Personally, I don't and never will believe it's a one camera world.   I also don't believe that it matters what another photographer uses.   Guy Bourdin used old nikons and the lens rattled, but he shot like God's own and he'd never have this conversation.

I do think that Guy would probably choke is someone told him the film holder of a still camera costs $30,000, or in his case 150,000 francs.

Then again somebody that must have a trillion pixels of detail will swear they need it.

Any photographer that's looking for a deal with a camera maker will swear that brand is the best.  It's all personal or has personal reasons.

As far as skin tones, detail, look, I find as much in post processing as I do in actual sensor capture whether it's film or digital.

What isn't ever addressed is why some people use some cameras and most of the answer today is . . . because they like them.

I like most of the cameras I own and if I didn't work with a room full of clients I'd probably never think about tethering, Ipad transfer, high  iso, articulating lcd's or any of that other stuff that has very little to do with a beautiful photograph.

That's really the issue in most of these discussions . . . price and what do you can afford to use.

There is no one answer to any available product.

If there was we'd all be driving Toyotas and all living in the same cinder blocked houses, wearing the same grey jumpsuits.

People should buy what they want, buy what makes them happy and not worry about it because there is more to life than ultimate efficiency.  

There is also fun.

IMO

BC




Really good post. Exact and 500%.

Though correct is that this conversation go on each time a new DSLR is on market. Somehow it seems many are sold on that an image is not more than number of pixels.

The regrettable with digital is that we need to say good bye to a larger money for a product in order to achieve our goal in photography. For a pro who shoots high number of frames that may not be an issue. For advanced amatures it is an issue. Going digital certainly has been very significant more costly than if I would have stayed film.

Best regards,
Anders
« Last Edit: September 30, 2012, 12:07:19 AM by Anders_HK » Logged
ErikKaffehr
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« Reply #173 on: September 30, 2012, 12:55:02 AM »
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Hi Anders,

Just thinking about film. I invested about 80000 SEK in two generation of CCD scanners and also a 6x7 slide projector from Götschman. To that came the Pentax 67 with five or six lenses, but I bought those at low US-prices.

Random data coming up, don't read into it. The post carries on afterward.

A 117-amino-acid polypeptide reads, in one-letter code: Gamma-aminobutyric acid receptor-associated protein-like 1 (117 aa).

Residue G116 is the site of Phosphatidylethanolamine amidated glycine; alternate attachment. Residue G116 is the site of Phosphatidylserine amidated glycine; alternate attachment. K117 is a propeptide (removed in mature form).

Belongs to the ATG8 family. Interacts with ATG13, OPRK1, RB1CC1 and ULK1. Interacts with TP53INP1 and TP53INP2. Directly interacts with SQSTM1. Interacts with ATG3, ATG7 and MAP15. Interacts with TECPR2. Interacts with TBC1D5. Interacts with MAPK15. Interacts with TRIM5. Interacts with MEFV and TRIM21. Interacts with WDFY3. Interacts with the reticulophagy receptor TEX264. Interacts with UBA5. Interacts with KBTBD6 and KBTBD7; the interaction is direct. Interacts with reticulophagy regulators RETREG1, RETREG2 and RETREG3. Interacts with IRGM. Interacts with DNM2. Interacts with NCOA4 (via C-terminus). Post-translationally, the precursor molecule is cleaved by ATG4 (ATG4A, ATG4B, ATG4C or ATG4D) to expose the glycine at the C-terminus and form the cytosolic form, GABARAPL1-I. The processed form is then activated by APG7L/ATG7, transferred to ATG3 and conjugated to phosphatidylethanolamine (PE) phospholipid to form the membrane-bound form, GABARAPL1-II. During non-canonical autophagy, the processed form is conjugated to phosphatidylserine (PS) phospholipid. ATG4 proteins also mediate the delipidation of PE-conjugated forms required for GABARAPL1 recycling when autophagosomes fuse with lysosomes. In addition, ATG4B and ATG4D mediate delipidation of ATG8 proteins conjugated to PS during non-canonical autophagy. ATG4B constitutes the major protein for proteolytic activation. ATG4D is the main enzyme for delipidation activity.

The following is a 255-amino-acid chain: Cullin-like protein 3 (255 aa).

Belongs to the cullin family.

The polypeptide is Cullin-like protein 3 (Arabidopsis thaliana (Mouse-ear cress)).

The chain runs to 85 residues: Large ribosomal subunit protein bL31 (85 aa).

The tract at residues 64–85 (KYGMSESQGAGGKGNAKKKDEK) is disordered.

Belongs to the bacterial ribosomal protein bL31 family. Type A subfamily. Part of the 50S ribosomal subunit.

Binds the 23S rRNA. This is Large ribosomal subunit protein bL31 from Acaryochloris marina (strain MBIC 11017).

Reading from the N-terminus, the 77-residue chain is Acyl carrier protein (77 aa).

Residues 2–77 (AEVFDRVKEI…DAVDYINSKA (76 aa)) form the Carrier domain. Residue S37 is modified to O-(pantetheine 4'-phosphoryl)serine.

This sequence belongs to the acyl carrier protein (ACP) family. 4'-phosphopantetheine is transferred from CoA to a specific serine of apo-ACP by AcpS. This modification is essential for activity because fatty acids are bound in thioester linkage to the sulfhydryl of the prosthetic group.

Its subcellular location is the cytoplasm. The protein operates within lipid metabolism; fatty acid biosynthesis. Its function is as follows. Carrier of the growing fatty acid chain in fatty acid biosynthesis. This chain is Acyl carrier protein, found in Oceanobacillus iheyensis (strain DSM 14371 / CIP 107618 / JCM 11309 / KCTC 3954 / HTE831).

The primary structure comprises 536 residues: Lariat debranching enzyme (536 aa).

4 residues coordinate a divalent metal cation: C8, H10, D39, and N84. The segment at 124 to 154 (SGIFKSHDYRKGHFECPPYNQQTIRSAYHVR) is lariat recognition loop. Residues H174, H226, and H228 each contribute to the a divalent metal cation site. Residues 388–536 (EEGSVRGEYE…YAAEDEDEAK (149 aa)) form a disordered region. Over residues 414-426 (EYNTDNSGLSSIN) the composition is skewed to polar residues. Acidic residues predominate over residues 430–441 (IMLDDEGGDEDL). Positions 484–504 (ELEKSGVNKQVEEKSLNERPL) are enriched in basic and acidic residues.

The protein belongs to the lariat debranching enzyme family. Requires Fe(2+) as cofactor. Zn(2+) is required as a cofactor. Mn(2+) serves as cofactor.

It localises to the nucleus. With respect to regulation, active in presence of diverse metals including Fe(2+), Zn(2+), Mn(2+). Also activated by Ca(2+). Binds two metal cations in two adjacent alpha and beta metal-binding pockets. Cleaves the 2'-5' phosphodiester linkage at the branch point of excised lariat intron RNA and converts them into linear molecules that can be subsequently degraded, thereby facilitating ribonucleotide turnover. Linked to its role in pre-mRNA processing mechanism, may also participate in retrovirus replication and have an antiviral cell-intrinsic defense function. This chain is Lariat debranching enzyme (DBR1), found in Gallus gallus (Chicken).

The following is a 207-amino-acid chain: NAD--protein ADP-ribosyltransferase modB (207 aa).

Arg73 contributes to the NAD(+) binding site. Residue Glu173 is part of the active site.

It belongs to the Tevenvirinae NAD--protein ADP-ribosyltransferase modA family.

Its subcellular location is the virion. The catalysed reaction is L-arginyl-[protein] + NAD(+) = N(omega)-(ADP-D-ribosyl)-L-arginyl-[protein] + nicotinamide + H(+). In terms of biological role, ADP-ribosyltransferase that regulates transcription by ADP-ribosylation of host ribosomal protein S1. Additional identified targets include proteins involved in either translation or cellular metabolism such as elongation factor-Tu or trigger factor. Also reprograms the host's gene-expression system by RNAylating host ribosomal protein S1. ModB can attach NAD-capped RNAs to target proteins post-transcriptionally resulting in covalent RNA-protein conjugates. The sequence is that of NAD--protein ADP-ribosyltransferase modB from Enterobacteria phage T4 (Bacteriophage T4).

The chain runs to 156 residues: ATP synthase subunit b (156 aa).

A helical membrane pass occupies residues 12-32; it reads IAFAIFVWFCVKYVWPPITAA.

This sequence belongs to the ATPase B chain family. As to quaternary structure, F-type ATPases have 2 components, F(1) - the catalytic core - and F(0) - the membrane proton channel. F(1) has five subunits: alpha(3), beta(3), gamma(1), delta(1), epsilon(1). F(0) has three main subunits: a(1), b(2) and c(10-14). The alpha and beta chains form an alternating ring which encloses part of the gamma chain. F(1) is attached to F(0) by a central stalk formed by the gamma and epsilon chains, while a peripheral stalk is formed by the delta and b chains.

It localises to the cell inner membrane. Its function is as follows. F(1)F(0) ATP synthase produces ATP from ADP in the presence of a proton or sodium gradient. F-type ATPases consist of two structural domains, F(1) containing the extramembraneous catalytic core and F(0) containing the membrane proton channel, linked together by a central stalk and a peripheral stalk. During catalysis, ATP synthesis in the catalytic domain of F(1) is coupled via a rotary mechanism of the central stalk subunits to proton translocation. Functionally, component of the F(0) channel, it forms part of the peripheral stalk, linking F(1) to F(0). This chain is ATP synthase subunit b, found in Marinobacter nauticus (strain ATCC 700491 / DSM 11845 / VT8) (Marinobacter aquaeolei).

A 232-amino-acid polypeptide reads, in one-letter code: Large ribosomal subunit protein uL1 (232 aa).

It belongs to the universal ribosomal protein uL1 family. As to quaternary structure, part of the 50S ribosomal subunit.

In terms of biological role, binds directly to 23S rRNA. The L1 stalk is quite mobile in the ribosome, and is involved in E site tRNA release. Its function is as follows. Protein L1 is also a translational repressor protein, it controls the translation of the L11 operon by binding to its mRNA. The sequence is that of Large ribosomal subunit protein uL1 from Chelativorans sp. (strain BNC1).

Now, as yourself has pointed out, you really need to drum scan to get the best results. I have for my tests scanned two frames at Highend Scans in Germany. I paid little, as this was a test and the owner was interested in the results, but the commercial price would be about 168€ per frame, see their price list: http://www.high-end-scans.de/pdf/high-end-scans_prices.pdf

I recently made a travel to Yellowstone and Grand Teton NP, and came home with about 2400 frames, but most of that is nothing I would hang on the wall. Let's say that a photographer like you would produce just for four first class exposures each day, making 28 pictures worth scanning. The cost would thus be 4700€.

I presume that you have found a much more affordable scanning solution or even possibly bought an own drum scanner? Or you worked with an Imacon (or Hasselblad) CCD scanner?

I found that the drum scans from Highend Scans did have an edge over my CCD scanner. Now, if the difference was worth the price is something that can be discussed. Absolutely for one picture of a lifetime but probably not for 28 pictures shot under one week, in my humble opinion.

Best regards
Erik

Ps. Just noted that James Russell (bcooter) wrote that he will shoot film again, and that handling the digital images has a horrendous price tag. Interesting... Of course, the way I see it, the final image is still a scanned digital image, so processing and storage still apply.


...
The regrettable with digital is that we need to say good bye to a larger money for a product in order to achieve our goal in photography. For a pro who shoots high number of frames that may not be an issue. For advanced amatures it is an issue. Going digital certainly has been very significant more costly than if I would have stayed film.

Best regards,
Anders
« Last Edit: September 30, 2012, 05:04:52 AM by ErikKaffehr » Logged

bcooter
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« Reply #174 on: September 30, 2012, 03:44:25 AM »
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.......snip........ For a pro who shoots high number of frames that may not be an issue. For advanced amatures it is an issue. Going digital certainly has been very significant more costly than if I would have stayed film.

Best regards,
Anders


For the working advertising and editorial photographer, there is no savings in film vs. digital.

I've told this story before but the only thing an assistant ever said to me that really made sense was early on with digital capture as he stood in front of his desk with two pucks around his neck, trying to calibrate two different monitors to match, he held up a roll of film and said "someday we're going to look at a single frame and say "I remember when it only cost 2 bucks to shoot this frame and process it.